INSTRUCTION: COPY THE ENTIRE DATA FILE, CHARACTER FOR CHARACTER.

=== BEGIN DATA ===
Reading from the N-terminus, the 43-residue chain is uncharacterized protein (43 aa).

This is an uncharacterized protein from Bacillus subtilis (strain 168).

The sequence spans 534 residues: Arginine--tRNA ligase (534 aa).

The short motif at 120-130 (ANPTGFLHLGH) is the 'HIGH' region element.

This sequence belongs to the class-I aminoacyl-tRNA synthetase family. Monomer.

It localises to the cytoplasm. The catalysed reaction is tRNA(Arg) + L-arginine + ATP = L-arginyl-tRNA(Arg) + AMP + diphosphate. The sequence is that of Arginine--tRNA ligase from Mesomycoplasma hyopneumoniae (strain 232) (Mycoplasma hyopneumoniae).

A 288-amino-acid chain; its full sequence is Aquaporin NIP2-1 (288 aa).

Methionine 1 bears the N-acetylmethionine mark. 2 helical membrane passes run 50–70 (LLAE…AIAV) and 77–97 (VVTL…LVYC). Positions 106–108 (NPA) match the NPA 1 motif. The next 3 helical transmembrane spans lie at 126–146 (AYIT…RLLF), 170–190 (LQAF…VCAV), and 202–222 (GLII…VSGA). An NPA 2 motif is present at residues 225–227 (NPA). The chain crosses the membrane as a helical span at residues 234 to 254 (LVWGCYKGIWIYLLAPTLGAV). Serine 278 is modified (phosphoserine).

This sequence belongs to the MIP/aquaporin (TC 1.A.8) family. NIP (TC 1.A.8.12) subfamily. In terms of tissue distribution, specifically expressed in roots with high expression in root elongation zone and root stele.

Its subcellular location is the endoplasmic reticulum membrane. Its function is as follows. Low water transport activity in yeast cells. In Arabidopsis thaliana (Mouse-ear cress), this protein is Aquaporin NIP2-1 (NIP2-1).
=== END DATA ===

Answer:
Reading from the N-terminus, the 43-residue chain is uncharacterized protein (43 aa).

This is an uncharacterized protein from Bacillus subtilis (strain 168).

The sequence spans 534 residues: Arginine--tRNA ligase (534 aa).

The short motif at 120-130 (ANPTGFLHLGH) is the 'HIGH' region element.

This sequence belongs to the class-I aminoacyl-tRNA synthetase family. Monomer.

It localises to the cytoplasm. The catalysed reaction is tRNA(Arg) + L-arginine + ATP = L-arginyl-tRNA(Arg) + AMP + diphosphate. The sequence is that of Arginine--tRNA ligase from Mesomycoplasma hyopneumoniae (strain 232) (Mycoplasma hyopneumoniae).

A 288-amino-acid chain; its full sequence is Aquaporin NIP2-1 (288 aa).

Methionine 1 bears the N-acetylmethionine mark. 2 helical membrane passes run 50–70 (LLAE…AIAV) and 77–97 (VVTL…LVYC). Positions 106–108 (NPA) match the NPA 1 motif. The next 3 helical transmembrane spans lie at 126–146 (AYIT…RLLF), 170–190 (LQAF…VCAV), and 202–222 (GLII…VSGA). An NPA 2 motif is present at residues 225–227 (NPA). The chain crosses the membrane as a helical span at residues 234 to 254 (LVWGCYKGIWIYLLAPTLGAV). Serine 278 is modified (phosphoserine).

This sequence belongs to the MIP/aquaporin (TC 1.A.8) family. NIP (TC 1.A.8.12) subfamily. In terms of tissue distribution, specifically expressed in roots with high expression in root elongation zone and root stele.

Its subcellular location is the endoplasmic reticulum membrane. Its function is as follows. Low water transport activity in yeast cells. In Arabidopsis thaliana (Mouse-ear cress), this protein is Aquaporin NIP2-1 (NIP2-1).